It seems like something out of a science fiction movie, but a nearly silent train that glides along its tracks emitting nothing but water is a reality. In March, Germany conducted successful tests of the world’s first “Hydrail,” which is a hydrogen-powered, zero-emission train.
There has been much news recently about the growing bleaching events going on in the world’s coral reefs associated with ocean warming and acidification. The massive damage to Australia’s Great Barrier Reef is an ongoing tragedy.
Researchers at the Technion-Israel Institute of Technology have developed a new method for producing hydrogen from water using solar energy. If successfully developed, their approach would make it possible to produce hydrogen in a centralized manner at the point of sale such as at a fueling station for hydrogen-powered cars.
When we think of global climate change, what comes to mind? Rising seas? Melting glaciers? Shrinking sea ice? How about diminishing ocean oxygen levels?
According to a recent study published in the journal Global Change Biology, rising CO2 levels in the ocean can disrupt the sensory systems of fish and can even make them swim toward predators and ignore the sounds that normally deter them from risky habitats.
These days, many of the foods we buy, such as meat, bread, cheese and snacks – come wrapped in plastic. We end up with lots of non-recyclable, non-biodegradable waste. And thin plastic films are not even that great at preserving food because oxygen still gets through them.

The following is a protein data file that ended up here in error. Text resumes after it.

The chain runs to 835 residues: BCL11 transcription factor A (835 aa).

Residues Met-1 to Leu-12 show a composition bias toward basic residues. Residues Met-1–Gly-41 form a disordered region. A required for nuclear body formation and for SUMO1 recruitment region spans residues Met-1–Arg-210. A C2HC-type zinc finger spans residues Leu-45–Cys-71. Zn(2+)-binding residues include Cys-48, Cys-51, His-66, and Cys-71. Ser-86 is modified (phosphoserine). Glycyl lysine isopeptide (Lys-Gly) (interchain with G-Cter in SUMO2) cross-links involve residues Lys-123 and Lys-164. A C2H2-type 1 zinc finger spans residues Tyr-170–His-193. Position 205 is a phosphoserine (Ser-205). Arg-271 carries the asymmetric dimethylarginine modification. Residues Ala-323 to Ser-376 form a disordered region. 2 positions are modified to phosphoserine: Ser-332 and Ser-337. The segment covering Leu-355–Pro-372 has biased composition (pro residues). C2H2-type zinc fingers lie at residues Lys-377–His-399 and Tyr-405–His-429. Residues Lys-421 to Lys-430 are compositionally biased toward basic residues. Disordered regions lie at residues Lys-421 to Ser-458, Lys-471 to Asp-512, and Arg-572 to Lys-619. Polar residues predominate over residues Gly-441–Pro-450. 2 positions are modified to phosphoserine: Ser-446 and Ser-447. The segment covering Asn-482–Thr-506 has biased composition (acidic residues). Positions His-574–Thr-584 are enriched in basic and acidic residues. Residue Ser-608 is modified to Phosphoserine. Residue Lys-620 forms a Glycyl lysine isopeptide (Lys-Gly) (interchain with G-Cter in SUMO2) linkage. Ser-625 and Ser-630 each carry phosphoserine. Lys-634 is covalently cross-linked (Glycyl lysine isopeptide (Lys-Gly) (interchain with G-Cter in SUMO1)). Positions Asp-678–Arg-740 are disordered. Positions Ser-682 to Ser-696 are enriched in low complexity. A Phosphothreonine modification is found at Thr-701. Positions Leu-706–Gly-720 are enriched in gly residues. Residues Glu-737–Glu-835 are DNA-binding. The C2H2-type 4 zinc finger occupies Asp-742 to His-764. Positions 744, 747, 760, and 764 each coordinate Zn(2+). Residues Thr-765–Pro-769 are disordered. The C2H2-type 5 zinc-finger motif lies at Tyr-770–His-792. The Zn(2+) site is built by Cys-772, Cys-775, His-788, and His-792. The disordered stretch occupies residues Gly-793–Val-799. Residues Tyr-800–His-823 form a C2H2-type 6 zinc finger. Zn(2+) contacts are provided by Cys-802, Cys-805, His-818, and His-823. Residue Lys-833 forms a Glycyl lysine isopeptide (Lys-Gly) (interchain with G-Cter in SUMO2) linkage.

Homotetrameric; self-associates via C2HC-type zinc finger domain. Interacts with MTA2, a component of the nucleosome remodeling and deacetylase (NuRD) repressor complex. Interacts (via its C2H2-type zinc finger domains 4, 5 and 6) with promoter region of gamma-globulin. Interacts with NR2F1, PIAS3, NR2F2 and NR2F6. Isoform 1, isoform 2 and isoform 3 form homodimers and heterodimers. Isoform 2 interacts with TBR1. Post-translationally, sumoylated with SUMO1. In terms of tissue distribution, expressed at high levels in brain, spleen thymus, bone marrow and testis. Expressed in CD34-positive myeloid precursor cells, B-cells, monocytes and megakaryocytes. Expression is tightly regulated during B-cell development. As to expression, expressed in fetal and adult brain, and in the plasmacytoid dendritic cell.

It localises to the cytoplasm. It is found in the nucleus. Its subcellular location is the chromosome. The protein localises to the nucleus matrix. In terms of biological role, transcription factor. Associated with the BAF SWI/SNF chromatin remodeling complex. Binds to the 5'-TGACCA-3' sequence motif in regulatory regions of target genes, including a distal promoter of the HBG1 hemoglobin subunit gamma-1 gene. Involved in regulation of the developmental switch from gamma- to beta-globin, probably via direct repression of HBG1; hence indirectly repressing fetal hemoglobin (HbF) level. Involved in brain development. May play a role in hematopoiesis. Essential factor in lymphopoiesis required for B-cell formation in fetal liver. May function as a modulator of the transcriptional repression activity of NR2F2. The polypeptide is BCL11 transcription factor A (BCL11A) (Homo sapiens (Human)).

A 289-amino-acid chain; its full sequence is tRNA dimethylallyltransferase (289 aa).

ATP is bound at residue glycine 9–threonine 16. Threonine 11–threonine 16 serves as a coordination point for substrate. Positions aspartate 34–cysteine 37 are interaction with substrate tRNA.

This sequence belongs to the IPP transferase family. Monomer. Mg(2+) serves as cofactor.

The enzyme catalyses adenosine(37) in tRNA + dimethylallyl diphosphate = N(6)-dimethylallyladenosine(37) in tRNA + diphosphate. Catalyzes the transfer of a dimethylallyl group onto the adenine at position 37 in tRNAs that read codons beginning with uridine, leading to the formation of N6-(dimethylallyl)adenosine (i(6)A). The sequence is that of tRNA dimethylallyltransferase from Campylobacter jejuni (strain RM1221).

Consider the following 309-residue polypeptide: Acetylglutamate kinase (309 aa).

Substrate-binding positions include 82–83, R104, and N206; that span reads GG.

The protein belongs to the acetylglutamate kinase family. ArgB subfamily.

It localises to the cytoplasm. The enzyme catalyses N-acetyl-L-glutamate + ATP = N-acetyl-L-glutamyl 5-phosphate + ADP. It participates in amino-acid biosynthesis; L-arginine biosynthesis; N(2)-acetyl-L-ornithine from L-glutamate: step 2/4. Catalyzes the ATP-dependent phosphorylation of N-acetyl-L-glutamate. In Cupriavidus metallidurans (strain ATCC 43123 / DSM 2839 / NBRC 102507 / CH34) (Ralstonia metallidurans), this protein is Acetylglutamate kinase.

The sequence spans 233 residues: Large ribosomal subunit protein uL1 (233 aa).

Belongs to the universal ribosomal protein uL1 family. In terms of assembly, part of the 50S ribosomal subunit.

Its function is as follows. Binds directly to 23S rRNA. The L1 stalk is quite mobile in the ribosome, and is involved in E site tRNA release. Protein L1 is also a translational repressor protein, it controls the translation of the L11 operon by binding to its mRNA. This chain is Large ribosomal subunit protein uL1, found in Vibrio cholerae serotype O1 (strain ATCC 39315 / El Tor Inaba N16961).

Why should you care whether there are trees on your street or on the streets nearby? Besides the obvious fact that they make streets more attractive, street trees provide a number of real benefits both for residents and for the environment.
Should we really be putting food scraps down our sinks? Advertisements for kitchen garbage disposals assure us that these devices are a ‘hygienic way of eliminating waste and keeping odors at bay’ – but behind marketing materials questions remain.
The effects of climate change are being felt around the world, including in some well-known places in the Northeast. Buzzards Bay is a popular destination for fishing, boating, and tourism adjacent to Cape Cod in Massachusetts.
Snow season is here. The chances are good you’ll find yourself behind a truck spreading salt on the roads in an attempt to deice them. You may even try a little salt on your own front porch. Annually we spread about 20 million tons of road salt in the U.S., and we’ve been doing it since the late 1930s.